Hatched! 100% Pure Eggshell Calcium - Absorbable Form of Calcium by Twin Beaks Aviary
Ultra-pure, 100% Organic source of crushed calcium. Transporter proteins in eggshell calcium significantly enhance bioavailability, making eggshell calcium 20% more absorbable than other forms of calcium carbonate. Supports eggshell production, heart muscle, nerve and bone formation. Hatched!™ is pure, sanitized eggshell manufactured in the US.
We have another terrific product for you. Hatched!™ Eggshell is a superior, completely safe way to provide your pets with the proper amount of calcium by letting them decide how much they need!*
This is different from typical calcium supplement products in that Hatched!™ Eggshell is NOT added to foods or water. No more worrying about under or over dosing your pets. Human-grade, FDA regulated facility and packaging, crushed, not powdered. This is pure, sanitized eggshell, each batch tested and passing with a Certificate of Analysis.
Also found in Hatched!™ Eggshell:
Phosphorus- The mineral Phosphorous is essential for life. One of its primary functions is aiding in the formation of strong teeth and bones. It also affects how the body manages carbohydrates and fats. Phosphorous helps make protein for the growth, maintenance, and repair of cells and tissues.
Magnesium- The Trace Mineral Magnesium is used medicinally as antacids and to help prevent seizures, or convulsions, such as in Eclampsia. It helps to maintain normal nerve and muscle function, supports a healthy immune system, keeps the heart beat steady, and helps bones remain strong. It also helps regulate blood glucose levels and aid in the production of energy and protein.
Amino acids- In the form of proteins, amino acids comprise the second-largest component (water is the largest) of human muscles, cells and other tissues. Many amino acids are used to synthesize other molecules, for example, the amino acid Glycine. Glycine is a sweet tasting crystalline substance and the principle amino acid within cane sugar. It's found in high concentrations within the skin, connective tissues and muscle tissues. Glycine is one of the amino acids necessary for the biosynthesis of creatine. Creatine provides muscles with a direct energy source and helps to build muscle tissue and strength. It's also helpful because it can help to prevent muscle degeneration.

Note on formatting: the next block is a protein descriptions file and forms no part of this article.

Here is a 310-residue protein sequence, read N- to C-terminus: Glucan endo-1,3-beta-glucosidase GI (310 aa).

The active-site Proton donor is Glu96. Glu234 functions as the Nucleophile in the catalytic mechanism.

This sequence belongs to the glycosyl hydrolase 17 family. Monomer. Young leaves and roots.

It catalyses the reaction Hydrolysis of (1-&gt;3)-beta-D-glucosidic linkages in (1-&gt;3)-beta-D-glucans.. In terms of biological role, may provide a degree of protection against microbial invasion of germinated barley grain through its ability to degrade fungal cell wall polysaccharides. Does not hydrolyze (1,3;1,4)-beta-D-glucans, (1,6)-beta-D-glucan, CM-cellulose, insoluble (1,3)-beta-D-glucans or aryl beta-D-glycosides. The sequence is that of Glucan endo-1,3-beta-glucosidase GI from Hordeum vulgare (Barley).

Gelatin- Did you know that Gelatin is used by synchronized swimmers to hold their hair in place during their routines (it doesn't dissolve in cold water)? But, that's not why our birds need it in their diet. Gelatin is largely composed of the amino acid Glycine. This amino acid is needed not only for proper skin, feather (fur) and nail growth, but for optimal immune function and weight regulation. Gelatin acts as a digestive aid, as it can sooth and help heal the digestive track.
Collagen- Collagen is the most abundant protein in the human body and is the substance that holds the whole body together. It is found in the bones, muscles, skin and tendons, where it forms a scaffold to provide strength and structure. is most commonly found in the skin, bones and connective tissue within the body, providing structural support, strength and a degree of elasticity (in combination with elastin).
Food and Nutrition Board, Institute of Medicine. DRI Dietary Reference Intakes for Calcium, Phosphorus, Magnesium, Vitamin D, and Fluoride. Washington, DC: National Academy Press; 1997. PMID: 23115811 www.ncbi.nlm.nih.gov/pubmed/23115811.
The American Journal of Clinical Nutrition September 2012
University of Maryland Medical Center, Magnesium
Eades M, Eades A, The Protein Power Lifeplan, Warner Books, New York, 1999
DrCarolynDean.com The Magnesium Miracle
The Merck Index: An Encyclopedia of Chemicals, Drugs, and Biologicals (11th ed.), Merck, 1989, ISBN 091191028X, 4386.
R.H.A. Plimmer (1912) . R.H.A. Plimmer and F.G. Hopkins, ed. The chemical composition of the proteins. Monographs on biochemistry. Part I. Analysis (2nd ed.). London: Longmans, Green and Co. p. 82. Retrieved January 18, 2010.
Latham, Michael C. (1997). "Chapter 8. Body composition, the functions of food, metabolism and energy"
Ward, A.G.; Courts, A. (1977). The Science and Technology of Gelatin. New York: Academic Press. ISBN 0-12-735050-0.
Cole, CGB (2000), "Gelatin", in Francis, FJ, Encyclopedia of Food Science and Technology, 2nd edition, John Wiley and Sons, pp. 1183–1188
WebMD Nutritional supplements and osteoarthritis, accessed 14 November 2014.